If you’re a pet parent, you already understand the joy and fun they add to your life. You’re also familiar with the added responsibility that having a pet requires.
If you live in an area where hurricanes pose a threat, planning can save you a lot of stress and time when a storm is moving toward your area.
Here’s some advice to help you plan for a hurricane with your pets in mind.
Identification is crucial
Make sure you have a way for your pet to be identified if you two get separated.
One way is to get ID tags made for your animal. These tags then attach to your animal’s collar. Just about any pet shop has a machine where you can make these yourself. The tag should include your pet’s name, plus your name, address, and phone number.
Another, more high-tech way to identify your pet is using a microchip. Basically, this is a tiny electronic tag that is inserted under your pet's skin. It will usually include your pet's name, plus your name, address, and phone number. In the event of separation, the chip can be scanned by a veterinarian or at an animal shelter. This might be the more preferred method during a disaster since collars can be removed. Your veterinarian or local animal shelter can provide you with more information about microchips.
Also, all those adorable photos you’re snapping with your pet can help identify them in the event of separation. It’s a good idea to take a couple of pics of your pet a day or two before the storm so that photo you are using is current.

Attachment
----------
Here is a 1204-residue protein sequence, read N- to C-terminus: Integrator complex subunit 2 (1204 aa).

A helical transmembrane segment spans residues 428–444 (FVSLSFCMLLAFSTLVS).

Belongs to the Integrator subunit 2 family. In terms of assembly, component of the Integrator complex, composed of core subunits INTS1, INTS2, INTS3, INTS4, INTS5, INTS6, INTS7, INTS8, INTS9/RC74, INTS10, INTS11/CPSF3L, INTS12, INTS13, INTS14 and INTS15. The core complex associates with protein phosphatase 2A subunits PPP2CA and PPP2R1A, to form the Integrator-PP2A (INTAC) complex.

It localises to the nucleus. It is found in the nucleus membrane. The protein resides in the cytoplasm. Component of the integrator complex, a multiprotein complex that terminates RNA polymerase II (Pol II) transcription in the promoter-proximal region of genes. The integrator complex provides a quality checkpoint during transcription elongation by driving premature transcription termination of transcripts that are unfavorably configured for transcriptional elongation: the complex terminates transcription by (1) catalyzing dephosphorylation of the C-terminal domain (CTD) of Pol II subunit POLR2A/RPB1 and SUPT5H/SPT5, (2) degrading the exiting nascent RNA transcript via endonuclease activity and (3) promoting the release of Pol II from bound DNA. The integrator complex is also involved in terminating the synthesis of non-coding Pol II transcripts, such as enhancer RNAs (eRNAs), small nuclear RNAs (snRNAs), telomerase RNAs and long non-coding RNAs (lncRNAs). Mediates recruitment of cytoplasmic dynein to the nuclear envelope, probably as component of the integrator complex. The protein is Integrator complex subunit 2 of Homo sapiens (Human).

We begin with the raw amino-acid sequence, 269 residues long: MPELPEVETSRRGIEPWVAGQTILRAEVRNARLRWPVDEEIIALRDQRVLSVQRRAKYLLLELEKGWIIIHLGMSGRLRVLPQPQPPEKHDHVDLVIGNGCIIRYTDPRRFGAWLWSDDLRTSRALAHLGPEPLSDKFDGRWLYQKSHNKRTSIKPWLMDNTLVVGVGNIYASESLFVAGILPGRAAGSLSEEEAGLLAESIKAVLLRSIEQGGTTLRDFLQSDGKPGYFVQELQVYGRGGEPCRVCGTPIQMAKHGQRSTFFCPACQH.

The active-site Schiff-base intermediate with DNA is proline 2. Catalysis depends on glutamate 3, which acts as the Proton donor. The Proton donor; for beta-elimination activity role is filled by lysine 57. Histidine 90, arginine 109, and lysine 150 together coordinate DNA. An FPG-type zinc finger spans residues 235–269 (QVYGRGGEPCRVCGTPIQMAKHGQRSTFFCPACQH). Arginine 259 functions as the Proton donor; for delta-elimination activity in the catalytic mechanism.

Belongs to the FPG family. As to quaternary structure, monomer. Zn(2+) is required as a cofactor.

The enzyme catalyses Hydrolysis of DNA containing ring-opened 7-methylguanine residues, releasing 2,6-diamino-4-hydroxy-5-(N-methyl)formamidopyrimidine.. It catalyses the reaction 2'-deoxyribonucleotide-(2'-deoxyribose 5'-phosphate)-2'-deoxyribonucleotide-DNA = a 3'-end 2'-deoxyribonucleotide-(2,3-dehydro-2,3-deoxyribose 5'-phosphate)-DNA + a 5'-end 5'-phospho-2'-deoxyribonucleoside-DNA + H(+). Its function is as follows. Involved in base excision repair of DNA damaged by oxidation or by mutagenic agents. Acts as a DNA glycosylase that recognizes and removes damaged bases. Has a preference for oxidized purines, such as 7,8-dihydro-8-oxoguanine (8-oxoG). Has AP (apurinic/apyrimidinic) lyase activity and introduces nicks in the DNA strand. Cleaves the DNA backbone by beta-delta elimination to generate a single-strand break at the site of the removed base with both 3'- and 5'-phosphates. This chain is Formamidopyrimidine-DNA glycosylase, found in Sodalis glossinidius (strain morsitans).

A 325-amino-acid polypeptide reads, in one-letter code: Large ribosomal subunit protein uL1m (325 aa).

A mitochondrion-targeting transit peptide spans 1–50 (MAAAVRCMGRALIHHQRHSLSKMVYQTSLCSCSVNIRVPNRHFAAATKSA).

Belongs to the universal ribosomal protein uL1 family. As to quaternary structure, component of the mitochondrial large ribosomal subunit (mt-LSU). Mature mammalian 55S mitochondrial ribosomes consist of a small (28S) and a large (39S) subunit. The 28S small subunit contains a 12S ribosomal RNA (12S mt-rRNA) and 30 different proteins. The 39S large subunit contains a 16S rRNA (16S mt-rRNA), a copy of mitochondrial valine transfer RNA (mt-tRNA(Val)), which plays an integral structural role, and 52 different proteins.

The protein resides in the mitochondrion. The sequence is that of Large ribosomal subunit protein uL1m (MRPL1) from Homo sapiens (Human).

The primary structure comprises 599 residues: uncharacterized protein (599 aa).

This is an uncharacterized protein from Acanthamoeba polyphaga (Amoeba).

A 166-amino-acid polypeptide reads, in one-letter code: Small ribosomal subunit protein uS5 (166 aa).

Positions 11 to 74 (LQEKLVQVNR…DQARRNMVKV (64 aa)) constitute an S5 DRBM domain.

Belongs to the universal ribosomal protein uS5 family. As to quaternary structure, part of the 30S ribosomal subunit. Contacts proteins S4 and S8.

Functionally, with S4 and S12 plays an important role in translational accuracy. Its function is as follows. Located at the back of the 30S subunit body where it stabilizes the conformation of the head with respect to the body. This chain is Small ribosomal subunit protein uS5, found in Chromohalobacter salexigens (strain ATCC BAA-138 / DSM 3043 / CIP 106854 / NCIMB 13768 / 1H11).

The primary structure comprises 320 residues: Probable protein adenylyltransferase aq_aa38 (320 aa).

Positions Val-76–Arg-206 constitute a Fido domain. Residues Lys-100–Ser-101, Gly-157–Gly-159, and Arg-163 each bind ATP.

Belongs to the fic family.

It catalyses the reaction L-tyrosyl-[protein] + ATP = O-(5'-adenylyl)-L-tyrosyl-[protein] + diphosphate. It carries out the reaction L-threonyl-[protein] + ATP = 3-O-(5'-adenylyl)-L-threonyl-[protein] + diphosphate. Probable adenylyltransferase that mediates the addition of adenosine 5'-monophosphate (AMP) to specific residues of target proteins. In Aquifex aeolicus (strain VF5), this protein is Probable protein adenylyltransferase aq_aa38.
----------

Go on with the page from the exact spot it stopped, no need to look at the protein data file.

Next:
Keep up with vaccinations
According to PetMD.com, your pet will be exposed to more harmful bacteria, viruses and wild animals in the event of a disaster. The best way to protect your furry friend from all of that is to keep them current on their vaccinations.
"Rabies, distemper and leptospirosis are some of the most concerning viruses in these situations," PetMD.com wrote on 2020.
Your veterinarian can help you develop a vaccination plan.
Build an emergency kit
Just like people need to have an emergency kit assembled, you’ll want to have an emergency kit for your pet.
Here’s what your pet’s kit should include, according to the Food and Drug Administration’s Center for Veterinary Medicine:
- A week’s worth of food and water.
- Copies of vaccination and medical records.
- Pet insurance information, if you have a policy.
- Photos of you and your pet together.
The College of Veterinary Medicine at the University of Illinois at Urbana-Champaign also recommends you pack an extra leash, collar and a pet first aid kit.
The Federal Emergency Management Agency also suggests you pack toys, sanitation supplies (e.g. poop bags, puppy pads, cat litter and a box) and a pet bed.
Prepare to evacuate
If you must evacuate, bring your pets with you. However, that may not be as easy as it sounds.
According to the FDA, shelters are required to accept service animals as long as the animal meets the requirements outlined in the Americans with Disabilities Act. Most shelters do not accept non-service animals.
"Contact your local emergency management agency for information about which emergency shelters allow pets," the FDA advises. "Try to call the shelter before you go, as some pet-friendly shelters may require advance notice. Your local humane society or veterinary hospital may also have information about where you can take your pets during an evacuation."
There are some hotels and motels that allow pets. They will likely fill up fast in the event of an evacuation, so tracking one down now is a good first step. There are lots of websites that can help you locate a pet-friendly lodger. The FDA recommends these:
For even more advice, check out the American Veterinary Medical Association’s disaster guide for pet owners. You can view it here.